And if you get good at both, you can do both at the same time (as they’re not mutually exclusive) as one enhances the other.  You can even switch between the two back and forth whenever you want – so there’s really no rules as to how you use them.  As everyone is different, you can experiment and see what works well for you – experiment and evaluate the results for yourself.

As for how to do Shamatha and Vipashyana… stay tuned…

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3 thoughts on “Principles of Meditation

  1. Thanks. I have learned of the connection, but it took a while to see. Some mediators, such as those following S.N. Goenka teaching & training, emphasize Vipasanna, but I think most Mahayana Buddhists place more accent on Shamantha. As you explain, they are perfectly complementary. Do you think it helps to train in both, or just discover one via extended practice in the other?

    • I don’t think think there’s a “You must do 50% Samatha and 50% vipassana” thing. I do feel its important to learn and understand both though – so that you have both sets of skill under your belt – it just comes in more handy and you become more well rounded.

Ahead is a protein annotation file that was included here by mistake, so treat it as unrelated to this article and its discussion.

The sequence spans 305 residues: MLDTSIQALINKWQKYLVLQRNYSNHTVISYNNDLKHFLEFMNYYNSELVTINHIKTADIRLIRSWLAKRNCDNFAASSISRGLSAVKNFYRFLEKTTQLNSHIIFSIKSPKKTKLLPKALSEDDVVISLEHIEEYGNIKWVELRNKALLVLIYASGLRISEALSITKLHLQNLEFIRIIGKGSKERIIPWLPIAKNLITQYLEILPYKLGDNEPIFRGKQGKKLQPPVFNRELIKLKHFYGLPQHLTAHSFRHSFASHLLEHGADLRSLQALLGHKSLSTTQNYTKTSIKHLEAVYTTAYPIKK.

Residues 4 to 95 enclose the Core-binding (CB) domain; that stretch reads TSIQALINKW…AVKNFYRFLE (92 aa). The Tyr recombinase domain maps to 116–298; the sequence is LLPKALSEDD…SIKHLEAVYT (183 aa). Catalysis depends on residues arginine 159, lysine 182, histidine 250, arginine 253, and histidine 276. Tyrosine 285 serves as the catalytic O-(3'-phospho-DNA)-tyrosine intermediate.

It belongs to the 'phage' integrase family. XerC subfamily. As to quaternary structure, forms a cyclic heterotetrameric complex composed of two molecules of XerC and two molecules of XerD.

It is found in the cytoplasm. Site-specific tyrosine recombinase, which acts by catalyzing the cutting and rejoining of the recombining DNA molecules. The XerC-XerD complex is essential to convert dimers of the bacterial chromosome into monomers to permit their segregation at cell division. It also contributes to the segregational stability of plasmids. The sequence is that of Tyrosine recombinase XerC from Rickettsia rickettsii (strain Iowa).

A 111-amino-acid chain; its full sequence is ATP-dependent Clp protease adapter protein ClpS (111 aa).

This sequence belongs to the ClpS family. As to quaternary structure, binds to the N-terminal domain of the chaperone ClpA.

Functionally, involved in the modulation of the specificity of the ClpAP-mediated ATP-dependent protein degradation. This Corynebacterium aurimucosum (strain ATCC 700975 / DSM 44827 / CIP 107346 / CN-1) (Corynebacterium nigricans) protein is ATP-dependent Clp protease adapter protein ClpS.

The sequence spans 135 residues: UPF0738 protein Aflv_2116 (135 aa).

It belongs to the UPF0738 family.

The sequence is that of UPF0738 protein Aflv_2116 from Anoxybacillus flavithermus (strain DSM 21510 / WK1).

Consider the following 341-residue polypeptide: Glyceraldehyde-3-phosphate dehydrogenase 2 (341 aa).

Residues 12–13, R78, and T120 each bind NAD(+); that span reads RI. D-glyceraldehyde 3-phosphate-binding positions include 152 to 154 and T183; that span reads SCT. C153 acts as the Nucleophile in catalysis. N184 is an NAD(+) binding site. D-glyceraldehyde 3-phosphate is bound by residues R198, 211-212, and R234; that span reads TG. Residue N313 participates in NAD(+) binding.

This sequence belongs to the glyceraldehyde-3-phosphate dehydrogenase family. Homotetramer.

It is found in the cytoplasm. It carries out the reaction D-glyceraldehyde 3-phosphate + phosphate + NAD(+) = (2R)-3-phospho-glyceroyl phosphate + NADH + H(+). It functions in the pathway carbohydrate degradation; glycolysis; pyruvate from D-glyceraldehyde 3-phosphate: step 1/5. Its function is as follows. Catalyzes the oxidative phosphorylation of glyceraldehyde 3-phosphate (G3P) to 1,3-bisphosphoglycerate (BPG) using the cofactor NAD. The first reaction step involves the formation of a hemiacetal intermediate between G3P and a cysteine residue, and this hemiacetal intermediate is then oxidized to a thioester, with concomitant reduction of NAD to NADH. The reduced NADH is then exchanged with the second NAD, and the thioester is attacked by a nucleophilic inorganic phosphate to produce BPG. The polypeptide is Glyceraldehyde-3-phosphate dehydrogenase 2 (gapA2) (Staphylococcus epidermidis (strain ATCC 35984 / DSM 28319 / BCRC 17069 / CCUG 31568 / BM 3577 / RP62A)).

Whatever you do though, try to approach it from right view – and this comes from study of the Sutras. So try to use the unconditioned mind from the outset rather than the thinking mind which arises and ceases. So try to use “that which is aware”, the “knower”, “that which knows” – especially with the vipassana insight part.

      I suggest you experiment and see what works best for you – you can always change it and adapt it to how your current mental state and how you’re feeling at the time. You can always switch back and forth between them or do one to the exclusion of the other.

      The key is to work with the mind, not against it.